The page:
two black candidates in the initial pool of 46, Casselle was
the only black applicant interviewed by the panel.
See Opp., Exh. 12 (Referral List Summary). Totaling
all of the quantitative assessments, Casselle received the
second-highest cumulative score. Id. at 20; Opp.,
Exh. 13 (Review of Candidates Application Packages).
2014, the FAA official in charge of hiring, Anthony Tisdall,
offered the NOM positions to Michael Richardson, a white male
who had the highest total score on the quantitative
assessments, and to Jay Clark, a white male who had the
third-highest score. See DSMF, ¶¶ 30-36;
Tisdall Depo. at 76:21-77:4. That same month, both Richardson
and Clark declined these offers. See DSMF,
¶¶ 32, 36. Three months later, in September 2014,
Casselle was notified that he was not selected as a NOM.
See Casselle Decl. at 2. Instead, Tisdall had hired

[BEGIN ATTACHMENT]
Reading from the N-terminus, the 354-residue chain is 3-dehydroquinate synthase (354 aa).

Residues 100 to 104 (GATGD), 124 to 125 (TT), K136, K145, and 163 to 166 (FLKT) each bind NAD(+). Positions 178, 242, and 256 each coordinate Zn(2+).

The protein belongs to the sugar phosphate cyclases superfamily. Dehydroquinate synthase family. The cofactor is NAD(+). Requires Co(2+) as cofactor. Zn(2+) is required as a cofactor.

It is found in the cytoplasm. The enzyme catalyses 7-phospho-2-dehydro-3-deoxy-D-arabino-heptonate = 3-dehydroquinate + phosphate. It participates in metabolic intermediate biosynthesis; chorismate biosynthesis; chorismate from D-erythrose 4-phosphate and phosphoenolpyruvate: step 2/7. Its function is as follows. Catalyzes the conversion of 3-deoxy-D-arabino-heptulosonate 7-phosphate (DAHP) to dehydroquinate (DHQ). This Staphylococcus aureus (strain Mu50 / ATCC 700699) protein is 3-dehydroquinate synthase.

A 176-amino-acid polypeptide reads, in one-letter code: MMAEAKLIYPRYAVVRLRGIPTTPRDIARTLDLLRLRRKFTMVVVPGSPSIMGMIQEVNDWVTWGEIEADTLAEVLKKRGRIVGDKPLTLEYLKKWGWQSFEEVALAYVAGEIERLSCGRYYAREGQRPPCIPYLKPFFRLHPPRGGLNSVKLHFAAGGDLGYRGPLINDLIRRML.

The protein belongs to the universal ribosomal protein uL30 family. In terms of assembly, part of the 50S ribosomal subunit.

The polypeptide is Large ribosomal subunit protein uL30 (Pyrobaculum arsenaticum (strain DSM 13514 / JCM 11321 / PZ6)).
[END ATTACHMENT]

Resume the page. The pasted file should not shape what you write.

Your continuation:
Patrick Somersall and had promoted Joe Varrati from a
temporary to a permanent NOM position. See Tisdall
Depo. at 83:11-15, 20-21. Both Somersall and Varrati are
white, and both scored significantly lower than Casselle on
the various quantitative assessments. See Opp., Exh.
13 (Review of Candidates' Application Packages); Opp.,
Exh. 18 (Supervisor Recommendation Scores); Opp., Exh. 19
(Scoring Matrix); Referral List Summary. Somersall and
Varrati, however, had each previously worked in the FAA's
central Command Center, while Casselle did not have such
prior experience. See Tisdall Depo. at 98:7-9.
having been informed of his non-selection as a NOM, Casselle
contacted a counselor with the Department of Transportation
Equal Employment Opportunity Division, alleging racial
discrimination and retaliation. See Am. Compl.,
¶ 18. The parties attempted to resolve the allegations
in mediation and dispute whether or not, over the course of
those negotiations, Plaintiff was ultimately offered a